Disclosure: Roland owns shares of Lamprell and Petrofac.
My purchase came after the shares tanked following news that the group’s foray into renewables had met with some hitches. By its own admission, the company is learning on the job and “the learning curve has proven to be steeper than anticipated”.
I’m fairly relaxed about this operational setback. In my opinion (and experience), the reality of engineering businesses is that when a company takes on a sizeable project in a new area of work, setbacks are very likely. In my view, Lamprell generally has a reputation for good quality engineering and for delivering projects on time (and usually) on budget.
Why I’ve bought
I don’t normally dip in and out of shares, but it struck me that as before, Lamprell’s share price had fallen so far that the business was almost being thrown in for free. The strength of the balance sheet is worth noting — net cash was $305m (c. £231m) at the end of H1, versus a market cap today of £237m.
Although net cash is expected to fall somewhat in H2, these figures suggest that the firm’s current enterprise value could be as little as £10-20m. I believe Lamprell’s business is worth much more than this.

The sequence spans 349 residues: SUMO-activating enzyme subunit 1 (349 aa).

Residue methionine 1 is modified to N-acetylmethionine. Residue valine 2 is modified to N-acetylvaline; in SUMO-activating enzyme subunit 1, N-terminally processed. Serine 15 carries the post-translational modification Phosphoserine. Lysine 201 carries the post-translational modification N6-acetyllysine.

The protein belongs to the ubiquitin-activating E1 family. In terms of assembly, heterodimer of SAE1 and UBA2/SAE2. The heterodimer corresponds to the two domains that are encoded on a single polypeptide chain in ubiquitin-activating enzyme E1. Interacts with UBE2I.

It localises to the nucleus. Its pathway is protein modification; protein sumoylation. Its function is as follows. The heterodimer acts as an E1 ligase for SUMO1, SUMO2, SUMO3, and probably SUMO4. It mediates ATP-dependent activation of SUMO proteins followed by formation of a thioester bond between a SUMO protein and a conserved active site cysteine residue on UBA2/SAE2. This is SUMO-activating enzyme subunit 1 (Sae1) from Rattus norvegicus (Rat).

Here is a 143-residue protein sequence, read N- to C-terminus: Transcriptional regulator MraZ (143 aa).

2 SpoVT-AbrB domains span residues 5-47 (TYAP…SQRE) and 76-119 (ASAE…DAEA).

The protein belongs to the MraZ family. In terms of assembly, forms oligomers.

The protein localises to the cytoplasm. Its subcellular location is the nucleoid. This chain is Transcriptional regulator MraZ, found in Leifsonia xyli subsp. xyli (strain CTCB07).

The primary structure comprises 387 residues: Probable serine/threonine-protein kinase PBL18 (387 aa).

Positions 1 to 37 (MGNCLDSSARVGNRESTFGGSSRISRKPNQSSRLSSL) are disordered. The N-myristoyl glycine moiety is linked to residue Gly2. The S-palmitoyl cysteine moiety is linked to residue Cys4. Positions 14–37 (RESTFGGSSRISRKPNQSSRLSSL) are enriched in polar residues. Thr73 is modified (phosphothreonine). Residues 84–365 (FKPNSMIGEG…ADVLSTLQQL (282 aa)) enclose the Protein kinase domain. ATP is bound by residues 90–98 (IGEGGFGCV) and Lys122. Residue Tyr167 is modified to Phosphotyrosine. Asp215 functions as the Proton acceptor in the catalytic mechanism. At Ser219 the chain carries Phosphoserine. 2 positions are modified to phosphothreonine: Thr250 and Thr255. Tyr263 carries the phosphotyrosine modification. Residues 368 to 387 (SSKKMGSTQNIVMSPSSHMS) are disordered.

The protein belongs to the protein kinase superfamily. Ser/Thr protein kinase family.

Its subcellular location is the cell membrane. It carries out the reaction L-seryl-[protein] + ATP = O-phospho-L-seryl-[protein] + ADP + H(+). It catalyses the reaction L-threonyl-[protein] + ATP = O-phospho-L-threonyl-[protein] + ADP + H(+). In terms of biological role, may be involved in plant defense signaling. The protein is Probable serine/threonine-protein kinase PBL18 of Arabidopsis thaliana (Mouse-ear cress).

I’m also attracted by cyclical factors, as anecdotal evidence seems to suggest that the oil market recovery is now starting to trickle down to services companies (although CEO Christopher McDonald has warned that he doesn’t expect any improvement in FY2018).
Here are some key metrics from September’s interim results to illustrate the fundamental value I believe exists here:
- Net cash: $305.9m
- Net current asset value (current assets – current liabilities): $389m
- Net current asset value (current assets – total liabilities): $327m
- Net tangible asset value: $527m or c.116p per share
And here’s how these figures compare to the current market cap:
- Market cap today (17 Dec 2017): £238m (c.$315m)
- Share price today (17 Dec 2017): 69p
Allowing for some reduction in net cash during H2, it seems likely to me that Lamprell is currently trading somewhere close to its net current asset value. That seems too cheap to me for a company with such a strong balance sheet and a strong franchise in the jack-up rig-building sector.
I paid 62p for my shares on 30 November. I’m hoping for another bounce to the region of 90-100p, at which point I would most likely sell again, as my core holding in this sector is Petrofac.
Disclaimer: This article is provided for information only and is not intended as investment advice. Do your own research or seek qualified professional advice before making any trading decisions.